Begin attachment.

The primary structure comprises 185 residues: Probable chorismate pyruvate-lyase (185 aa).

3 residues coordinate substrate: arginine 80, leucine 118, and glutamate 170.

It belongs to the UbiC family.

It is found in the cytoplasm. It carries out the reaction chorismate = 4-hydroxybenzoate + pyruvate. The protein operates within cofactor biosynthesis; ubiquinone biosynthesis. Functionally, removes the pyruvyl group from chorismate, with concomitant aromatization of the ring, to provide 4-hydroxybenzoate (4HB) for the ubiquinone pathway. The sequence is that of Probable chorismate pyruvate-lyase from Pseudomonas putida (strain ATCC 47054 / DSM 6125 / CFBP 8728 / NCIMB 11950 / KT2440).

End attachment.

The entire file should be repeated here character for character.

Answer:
The primary structure comprises 185 residues: Probable chorismate pyruvate-lyase (185 aa).

3 residues coordinate substrate: arginine 80, leucine 118, and glutamate 170.

It belongs to the UbiC family.

It is found in the cytoplasm. It carries out the reaction chorismate = 4-hydroxybenzoate + pyruvate. The protein operates within cofactor biosynthesis; ubiquinone biosynthesis. Functionally, removes the pyruvyl group from chorismate, with concomitant aromatization of the ring, to provide 4-hydroxybenzoate (4HB) for the ubiquinone pathway. The sequence is that of Probable chorismate pyruvate-lyase from Pseudomonas putida (strain ATCC 47054 / DSM 6125 / CFBP 8728 / NCIMB 11950 / KT2440).